Christmas: Time for compassion and sharing

Christmas is a wonderful time of year whether we are believers or not. Watching kids playing, lights brightening up the dark winter, family getting together, time gets suspended in our endless marathon. What we tend to forget with Christmas is that it should not be about rushing into stores to get presents and waste money on the latest i-phone. Christmas should be about sharing and loving. We may not have a lot to share but a smile, some extra quids for someone who can’t eat, a box of chocolate for your favourite cashier, a bunch of flowers for your teacher’s kid, a hug for someone who needs it. Those things cost near to nothing but they can make someone’s day.

When Christmas is just around the corner it is a good time to reflect on who we are and what we do to share, to acknowledge our weaknesses, to empathize and spread love around us. It is often easier to buy presents and play fools during Christmas time rather than take time to talk about what really matters with our beloved ones but also with strangers. When is the last time you had a meaningful talk with someone in your family, a friend or even a stranger? When is the last time you said “Hey, know what? I was wrong. Sorry.” Those little talks don’t cost a penny but they are absolutely priceless. Because they show how much you care. Christmas is not about money spending, it is about sharing.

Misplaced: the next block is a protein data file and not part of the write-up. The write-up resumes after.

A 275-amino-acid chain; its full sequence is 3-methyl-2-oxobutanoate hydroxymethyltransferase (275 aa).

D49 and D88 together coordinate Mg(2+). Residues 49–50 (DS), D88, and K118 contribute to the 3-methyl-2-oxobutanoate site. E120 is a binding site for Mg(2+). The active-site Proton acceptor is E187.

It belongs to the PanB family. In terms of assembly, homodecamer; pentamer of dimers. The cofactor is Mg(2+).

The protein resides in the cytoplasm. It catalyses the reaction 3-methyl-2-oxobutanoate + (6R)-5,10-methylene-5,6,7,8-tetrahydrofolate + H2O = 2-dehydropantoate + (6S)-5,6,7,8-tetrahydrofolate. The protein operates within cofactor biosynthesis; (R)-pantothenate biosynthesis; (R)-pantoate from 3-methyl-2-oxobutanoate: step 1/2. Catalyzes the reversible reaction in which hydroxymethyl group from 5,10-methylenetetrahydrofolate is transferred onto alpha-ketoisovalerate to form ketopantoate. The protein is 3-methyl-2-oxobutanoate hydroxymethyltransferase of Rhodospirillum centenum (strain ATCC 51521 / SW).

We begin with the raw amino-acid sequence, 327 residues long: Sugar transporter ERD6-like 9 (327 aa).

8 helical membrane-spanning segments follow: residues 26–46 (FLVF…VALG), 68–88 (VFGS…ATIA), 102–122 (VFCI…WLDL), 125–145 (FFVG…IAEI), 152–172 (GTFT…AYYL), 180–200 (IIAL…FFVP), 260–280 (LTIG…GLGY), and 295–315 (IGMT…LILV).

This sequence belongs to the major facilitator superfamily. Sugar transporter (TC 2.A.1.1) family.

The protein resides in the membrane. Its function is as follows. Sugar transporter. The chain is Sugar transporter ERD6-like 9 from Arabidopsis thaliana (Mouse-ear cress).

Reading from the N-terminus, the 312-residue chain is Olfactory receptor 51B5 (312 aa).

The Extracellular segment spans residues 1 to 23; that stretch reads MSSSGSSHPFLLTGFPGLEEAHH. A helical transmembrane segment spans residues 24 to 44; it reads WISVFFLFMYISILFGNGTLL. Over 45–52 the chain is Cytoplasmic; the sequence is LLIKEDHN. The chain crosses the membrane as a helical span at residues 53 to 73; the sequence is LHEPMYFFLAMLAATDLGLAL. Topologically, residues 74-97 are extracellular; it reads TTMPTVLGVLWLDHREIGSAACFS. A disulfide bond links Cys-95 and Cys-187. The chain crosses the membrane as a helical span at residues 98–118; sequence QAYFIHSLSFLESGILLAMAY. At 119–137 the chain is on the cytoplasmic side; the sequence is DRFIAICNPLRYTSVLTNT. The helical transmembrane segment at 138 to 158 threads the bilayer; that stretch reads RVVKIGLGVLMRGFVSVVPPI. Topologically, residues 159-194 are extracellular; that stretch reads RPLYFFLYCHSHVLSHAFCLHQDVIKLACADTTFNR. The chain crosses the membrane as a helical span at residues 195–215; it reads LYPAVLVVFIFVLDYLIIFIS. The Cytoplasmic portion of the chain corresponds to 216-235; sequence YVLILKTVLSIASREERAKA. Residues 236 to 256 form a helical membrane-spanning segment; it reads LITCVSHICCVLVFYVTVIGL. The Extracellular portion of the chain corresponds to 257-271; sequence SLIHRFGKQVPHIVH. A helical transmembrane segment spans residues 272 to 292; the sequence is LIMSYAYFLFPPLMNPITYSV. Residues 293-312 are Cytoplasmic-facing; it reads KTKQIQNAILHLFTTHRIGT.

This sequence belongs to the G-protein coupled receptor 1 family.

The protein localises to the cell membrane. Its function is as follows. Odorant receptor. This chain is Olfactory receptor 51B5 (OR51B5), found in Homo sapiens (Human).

By the time Christmas arrives as teachers we are usually knackered. So, we tend to rush in our lessons, and we play batteries of Christmas games, but how much of this is really meaningful? How many of us have really taken the time just to sit down with the kids and ask them about their plans. How many of us have noticed that little Johnny has no plan at all “because…hmm…well it’s complicated.” Many of our students don’t have much and they shouldn’t be forgotten in the Christmas lights. I am not saying that you should make your duty to invite them all to your house for your Christmas party! But I am saying that a Christmas sharing –or whatever the way you call it- can mean the world to those who have little. How about a little Secret Santa activity where students share little presents or simply kind words? Take time in your class to spread the word. Tell your students about a great deed that you are going to do, or one you have done to share with the world. Pass it on to them. What little action are they going to take to make their beloved ones happy?

As I am writing this article I wanted to share with you some wonderful stories that make human being loveable creatures because they are capable of compassion, empathy and love.

The good deeds by Russell Howard

I wish you all a wonderful Christmas full of lights and hope.

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